SEO from Another Angle
Estimated reading time: 6 minutes, 26 seconds
I’ve had many conversations with people (usually in the pub) who seem convinced that SEO is not something they need; and I’m always tending to take the line that if it can be tailored in the right way, SEO should be able to provide benefit for anyone or any business. In fact, I quite enjoy bending the rules of a traditional SEO campaign and really making it work for the business or project in question. Whilst trying to rank for big keywords might not be something everyone wants or needs, perhaps protecting branded search or driving traffic to campaigns as and when they happen would be a good fit.
To make more sense of this, I thought I’d walk through an example plan for a musician’s or band’s website. Ranking for something like ‘band’ or ‘blues band’ probably isn’t going to get you too far, and as a goal it might not be the best way to go. I personally think that it would be far more beneficial to get people to the right places as quickly as possible. So as a musician writing your own material who has no real need to rank for something big; what do you need people to find and interact with quickly?
Some of the following should definitely be on your priority list for getting into a strong position on page one for ‘branded’ search terms:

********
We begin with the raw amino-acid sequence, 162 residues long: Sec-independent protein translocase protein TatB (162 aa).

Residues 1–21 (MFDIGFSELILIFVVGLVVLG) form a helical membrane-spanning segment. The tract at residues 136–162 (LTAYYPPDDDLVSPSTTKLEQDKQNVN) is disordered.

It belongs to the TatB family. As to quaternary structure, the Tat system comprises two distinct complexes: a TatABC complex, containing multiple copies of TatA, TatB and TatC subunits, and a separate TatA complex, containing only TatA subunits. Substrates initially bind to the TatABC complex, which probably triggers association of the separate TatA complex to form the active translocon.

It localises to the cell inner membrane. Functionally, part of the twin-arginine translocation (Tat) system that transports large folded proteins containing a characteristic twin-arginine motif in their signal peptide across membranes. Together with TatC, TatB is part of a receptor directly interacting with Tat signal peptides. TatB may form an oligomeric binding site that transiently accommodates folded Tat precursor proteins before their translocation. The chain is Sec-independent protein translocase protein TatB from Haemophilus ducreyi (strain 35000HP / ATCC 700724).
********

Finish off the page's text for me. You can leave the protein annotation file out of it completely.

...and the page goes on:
-Main website – ideally with an obvious and easy registration form for an email list.
-Itunes profile – get people on that page while your tunes are still ringing in their ears.
-Facebook fan page – everyone likes a like!
-YouTube channel – got good stuff? Make sure the very best is ranking.
-Gig dates (calendar page) – playing again in the area? Make sure people know about it whilst their still keen.
-Positive press mentions – if you’ve had some impressive coverage, make sure people see it.
-Flickr page – people love looking through images, be that official photos or casual documentary style photos.
-Twitter Profile – it’s the easiest way to keep people up to date
Assuming you’re performing regularly, then you are obviously going to want to take advantage of every little surge in interest. Looking at the list above, I’d want to start prioritising the list and making sure the most important properties appear for branded search. As a good example, having your itunes profile ranking well for your name should mean that you can take full advantage of any potential post gig purchases. Making sure your homepage actually ranks first for your name and features an easy way to sign up for email updates is another important step in capturing that all important snap of interest.
If you do start to notice a nice spike in traffic after every gig, then your biggest priority should be having everything available with fast and easy access; i.e striking while the iron’s hot and capturing the interest before people go back to work the next day and forget about signing up to your mailing list, buying your songs on itunes, or liking your fan page. That principle should be highly relevant to many businesses. Running a pub with regular events? Make sure people find all the fun stuff and can sign up for more info whilst they’re interested! In short, it’s pretty much the same aim as any SEO project – when people want what you’ve got, don’t make them work hard to get it!
A few examples…